Zoo-ology column: How much wood could a woodchuck chuck?
By Judie Farnsworth
How much wood could a woodchuck chuck, if a woodchuck could chuck wood?
Probably as much as it could find, if it ate wood. They actually eat mostly grasses and other vegetation, gorging binge style, throughout the summer. The fat reserves they build up have to last them through winter hibernation.
We commonly refer to these animals as groundhogs. In some areas they're known as whistle-pigs or land-beavers - they can excavate hundreds of pounds of dirt and rock in a day.
Even though the names are different, they're all the same animal. They're rodents and the largest members of a group of ground squirrels known as marmots. Although they can be a pesty problem to some farmers, they have been significant enough to have a day (and even a movie) named for them.
Groundhog Day, which was Thursday, has ancient origins in a religious festival known as Candlemas Day, when candles were blessed. In addition to religious importance, candles were a light source and people believed they protected against illness and starvation.
So, how does this relate to the groundhog? It started with German settlers in early Pennsylvania. Candlemas marked the midpoint of winter, halfway between the shortest day and the spring equinox. Legend stated, "For as the sun shines on Candlemas Day, so far will the snow swirl in May."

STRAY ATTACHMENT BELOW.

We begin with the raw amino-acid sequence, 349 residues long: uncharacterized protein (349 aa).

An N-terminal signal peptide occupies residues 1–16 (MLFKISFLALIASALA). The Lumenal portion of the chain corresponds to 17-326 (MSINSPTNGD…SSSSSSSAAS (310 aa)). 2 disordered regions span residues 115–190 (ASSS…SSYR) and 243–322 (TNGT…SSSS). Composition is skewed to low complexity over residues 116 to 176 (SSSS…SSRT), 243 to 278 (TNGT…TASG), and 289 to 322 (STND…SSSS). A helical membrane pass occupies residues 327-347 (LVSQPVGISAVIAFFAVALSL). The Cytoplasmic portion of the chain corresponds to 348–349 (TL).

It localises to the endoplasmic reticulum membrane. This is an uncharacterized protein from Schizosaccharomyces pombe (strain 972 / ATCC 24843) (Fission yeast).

A later version puts it this way, "When the cat lies in the sun in February, she will creep behind the stove in March."
In Germany, the badger was the animal shadow of choice, but it seems there were no shortages of groundhogs in Pennsylvania and the settlers were quite familiar with their comings and goings. The animal was declared the "most intelligent and sensible" animal to carry on their legend.
So, on the second of February, tradition states, if a groundhog appears and sees its shadow, there will be six more weeks of winter. Keep those candles ready.
Although classified in a different genus, groundhogs, their behavior and lifestyle are very much like that of a prairie dog. They have long tunnels and intricate dens with several chambers below the frost line. They readily communicate, whistle warnings and are very social creatures. At around the first frost, they begin hibernation in family groups. After entering their burrow, they close it with stones, mud and feces.
Unlike prairie dogs, food isn't stored in a chamber. They survive on large fat reserves built up in their bodies during the spring and summer. They lose about half their body weight by February.
While hibernating, their bodies may be only a few degrees above freezing and their heart rate slows to 4 -5 beats a minute. Their sleep is so sound they may not wake if handled. Some may wake on occasion and a male may venture out to see what's what.
Groundhogs are capable swimmers and can climb trees when threatened.
The first official Groundhog Days were celebrated by Pennsylvania Germans in the 1800s. The groundhog of note was first called Br'er Groundhog but was renamed after King Philip. These days, in Punxatawney, Penn., thousands of people gather before dawn to await the prediction of "Phil." He's only right about 39 percent of the time but, hey, who cares? It's a party on a grand scale.
Judie Farnsworth is a longtime volunteer at the Texas Zoo specializing in educational programs.